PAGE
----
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La Sportiva Spectre Ski Touring Boot - Teton Tested

Check out's entire lineup of alpine ski touring boots here.

The four buckle Spectre alpine touring ski boot represents La Sportiva's first foray into the beefier end of the market. At a claimed flex of 110 (which is close to downhill boot stiff) coupled with a weight of 1445 grams and an eye-popping and gratifyingly reasonable price of $599, if it lives up to its claims, La Sportiva will have shaken up the market .

I weigh 160 pounds and ski mainly in the Coast and Selkirk Mountains of British Columbia. I've had 14 days on the Spectre in variable snow ranging from cold sastrugi to pow to hardpack to soft corn snow (unseasonably warm temperatures). My skiing is usually in high moisture-content snow. Accordingly, my preference is for bigger skis and relatively stiff boots. Personally I own a pair of Dynafit Vulcans and Scarpa Maestrale RS touring boots, but have had the opportunity to test a wide variety of boots that are now too numerous to count. So if you have a question comparing the Spectre ask in the article comments and I will try to answer.


The La Sportiva Spectre demonstrates an enormous walk mode having an eye popping 60 degrees of free-floating motion.

Reviewed here is a size 27.0 Spectre. They weigh 1450 grams in stock form (5 grams more than claimed, which is in my opinion close enough). The liners weigh 260 grams, which is about as light as liners of these types get (certainly comparable to the weight of a pair of Intuitions).

Essentially the Spectre is a tongue boot with the lower boot shell and upper joined by a metal bar walk mechanism; a proven design. The boot is made of Grilamid, a wonder plastic that tends to hold its shape once punched (unlike Pebax) but which does not change stiffness much as temperatures vary (like Pebax).

The Spectre is exceptionally customizable; see the manual from the product page for more information. Liners can be molded, of course. The rear cuff spoiler can be adjusted or removed completely. Forward lean can be adjusted from 10 to 14 to 18 degrees. The tongue can be adjusted. Buckle hardware allows for removal. Due to the flat bootboard, you can easily customize fit by removing the liner foam, or by adding shims to achieve the height you want.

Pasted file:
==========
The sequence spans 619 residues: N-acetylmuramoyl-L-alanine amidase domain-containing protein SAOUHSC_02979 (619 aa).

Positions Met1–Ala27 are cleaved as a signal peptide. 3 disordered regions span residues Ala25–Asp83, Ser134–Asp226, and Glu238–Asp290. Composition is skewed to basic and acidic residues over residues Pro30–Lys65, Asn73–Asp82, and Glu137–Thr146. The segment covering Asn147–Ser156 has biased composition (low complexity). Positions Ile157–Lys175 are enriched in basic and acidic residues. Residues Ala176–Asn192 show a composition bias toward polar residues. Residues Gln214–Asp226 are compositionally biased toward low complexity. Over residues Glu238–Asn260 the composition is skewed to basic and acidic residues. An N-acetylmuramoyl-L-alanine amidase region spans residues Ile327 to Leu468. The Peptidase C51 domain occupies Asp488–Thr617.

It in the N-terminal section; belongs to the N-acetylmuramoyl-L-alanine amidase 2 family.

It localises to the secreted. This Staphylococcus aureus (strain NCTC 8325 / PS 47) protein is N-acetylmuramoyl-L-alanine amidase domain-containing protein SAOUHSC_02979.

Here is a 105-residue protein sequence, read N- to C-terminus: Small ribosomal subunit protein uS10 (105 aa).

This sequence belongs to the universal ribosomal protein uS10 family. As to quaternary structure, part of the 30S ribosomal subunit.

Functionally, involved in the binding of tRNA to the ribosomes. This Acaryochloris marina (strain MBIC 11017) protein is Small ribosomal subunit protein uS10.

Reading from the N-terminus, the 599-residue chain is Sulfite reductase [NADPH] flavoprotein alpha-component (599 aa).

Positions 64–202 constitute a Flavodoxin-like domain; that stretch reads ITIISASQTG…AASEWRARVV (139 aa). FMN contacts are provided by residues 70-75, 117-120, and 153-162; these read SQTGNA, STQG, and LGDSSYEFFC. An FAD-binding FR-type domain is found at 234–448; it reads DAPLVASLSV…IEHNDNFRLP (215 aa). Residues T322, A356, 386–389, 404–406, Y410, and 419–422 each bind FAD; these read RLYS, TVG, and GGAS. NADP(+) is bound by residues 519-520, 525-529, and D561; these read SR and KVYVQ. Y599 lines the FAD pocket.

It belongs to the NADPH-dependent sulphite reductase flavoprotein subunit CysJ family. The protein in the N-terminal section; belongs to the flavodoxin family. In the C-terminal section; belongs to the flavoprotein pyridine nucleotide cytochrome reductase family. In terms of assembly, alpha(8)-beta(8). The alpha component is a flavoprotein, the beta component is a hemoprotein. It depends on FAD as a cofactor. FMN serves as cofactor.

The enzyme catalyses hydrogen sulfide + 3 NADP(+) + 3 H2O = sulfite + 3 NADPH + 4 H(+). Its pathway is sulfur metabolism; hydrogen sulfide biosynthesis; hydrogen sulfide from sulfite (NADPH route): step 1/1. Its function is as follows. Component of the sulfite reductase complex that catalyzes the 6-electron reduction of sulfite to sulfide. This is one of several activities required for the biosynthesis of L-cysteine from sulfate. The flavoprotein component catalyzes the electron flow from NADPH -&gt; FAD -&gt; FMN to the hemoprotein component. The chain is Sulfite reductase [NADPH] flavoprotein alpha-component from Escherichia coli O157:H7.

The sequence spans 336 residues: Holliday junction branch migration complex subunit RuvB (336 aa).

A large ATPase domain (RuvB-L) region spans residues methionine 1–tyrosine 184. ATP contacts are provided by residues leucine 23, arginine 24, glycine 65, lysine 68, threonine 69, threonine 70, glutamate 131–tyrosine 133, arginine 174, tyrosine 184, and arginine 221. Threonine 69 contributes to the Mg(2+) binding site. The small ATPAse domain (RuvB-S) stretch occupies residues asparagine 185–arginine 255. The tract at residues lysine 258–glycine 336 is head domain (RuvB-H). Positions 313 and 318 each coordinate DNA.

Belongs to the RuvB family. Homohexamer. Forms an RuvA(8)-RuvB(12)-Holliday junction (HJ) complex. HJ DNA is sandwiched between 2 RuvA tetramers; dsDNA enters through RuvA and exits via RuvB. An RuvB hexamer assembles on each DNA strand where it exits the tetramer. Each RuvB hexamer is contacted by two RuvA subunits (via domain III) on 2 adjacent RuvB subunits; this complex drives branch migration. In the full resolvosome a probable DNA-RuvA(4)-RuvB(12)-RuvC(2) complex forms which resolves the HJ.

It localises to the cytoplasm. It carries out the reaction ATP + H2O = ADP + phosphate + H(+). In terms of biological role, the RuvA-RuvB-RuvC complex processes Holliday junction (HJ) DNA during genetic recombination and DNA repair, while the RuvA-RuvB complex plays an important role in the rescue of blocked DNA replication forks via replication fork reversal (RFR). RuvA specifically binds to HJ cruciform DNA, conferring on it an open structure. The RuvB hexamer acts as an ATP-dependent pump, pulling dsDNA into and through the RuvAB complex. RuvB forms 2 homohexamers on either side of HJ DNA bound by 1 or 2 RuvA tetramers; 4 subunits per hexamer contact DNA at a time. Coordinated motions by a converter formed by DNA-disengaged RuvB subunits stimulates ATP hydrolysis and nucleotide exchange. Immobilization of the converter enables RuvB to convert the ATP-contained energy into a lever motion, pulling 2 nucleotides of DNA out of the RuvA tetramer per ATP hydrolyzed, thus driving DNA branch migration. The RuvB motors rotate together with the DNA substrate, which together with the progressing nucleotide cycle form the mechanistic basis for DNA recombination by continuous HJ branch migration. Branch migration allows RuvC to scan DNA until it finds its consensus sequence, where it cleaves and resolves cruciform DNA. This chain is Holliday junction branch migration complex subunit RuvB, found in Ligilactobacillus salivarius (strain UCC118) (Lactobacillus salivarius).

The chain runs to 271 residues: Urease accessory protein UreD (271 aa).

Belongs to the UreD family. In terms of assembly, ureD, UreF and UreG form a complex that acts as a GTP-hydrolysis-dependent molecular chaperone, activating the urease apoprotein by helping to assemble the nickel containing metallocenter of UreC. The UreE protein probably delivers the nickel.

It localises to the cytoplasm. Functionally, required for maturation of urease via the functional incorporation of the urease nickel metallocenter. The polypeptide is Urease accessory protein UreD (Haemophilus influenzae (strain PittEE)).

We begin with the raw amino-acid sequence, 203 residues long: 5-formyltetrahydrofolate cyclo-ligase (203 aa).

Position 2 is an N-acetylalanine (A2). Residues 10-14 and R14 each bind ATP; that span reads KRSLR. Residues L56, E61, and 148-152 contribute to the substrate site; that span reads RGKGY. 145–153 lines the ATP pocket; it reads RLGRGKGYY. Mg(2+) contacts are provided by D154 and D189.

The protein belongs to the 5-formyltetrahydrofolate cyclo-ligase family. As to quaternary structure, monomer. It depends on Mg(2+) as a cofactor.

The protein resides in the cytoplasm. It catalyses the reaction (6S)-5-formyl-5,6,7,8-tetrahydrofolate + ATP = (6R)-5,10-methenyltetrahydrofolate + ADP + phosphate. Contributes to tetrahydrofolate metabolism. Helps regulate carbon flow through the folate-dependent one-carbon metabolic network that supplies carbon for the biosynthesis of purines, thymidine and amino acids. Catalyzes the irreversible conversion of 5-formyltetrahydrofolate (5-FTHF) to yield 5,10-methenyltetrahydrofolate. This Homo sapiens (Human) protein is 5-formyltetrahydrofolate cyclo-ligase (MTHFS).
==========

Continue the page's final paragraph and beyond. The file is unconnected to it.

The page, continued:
Comparison pictures depict the Dynafit Vulcan (green), La Sportiva Spectre, and the Scarpa Maestrale RS (white). All the boots are close to the same height front and rear but are constructed very differently.

The Spectre has canting adjustment to accommodate fit concerns. The Spectre soles have 2 compounds in this sole unit both of which compounds are Vibram. The harder yellow compound at toe and heel is designed for durability and binding interface precision. The black compound is softer and offers more traction for snowy and icy conditions. I have no data on how the sole will last over time so check in on the Spectre discussion thread (referenced at the end of the article) for long term reports

Other features

Some other features of La Sportiva's Spectre worth mentioning follow:

Included with the Spectre is a fairly light (260 grams) EZ Thermo liner. Of the 14 boots I've reviewed, this is the first non-Intuition liner that this Intuition fanboy has not binned and replaced. It's actually comfortable, fairly warm and responds well to thermofitting (I needed some toe-box room). It's also built for cuff rotation, so complements the fantastic range of motion of the boot. I cannot speak to longevity, as I only had 14 days on this boot but so far, its held up well.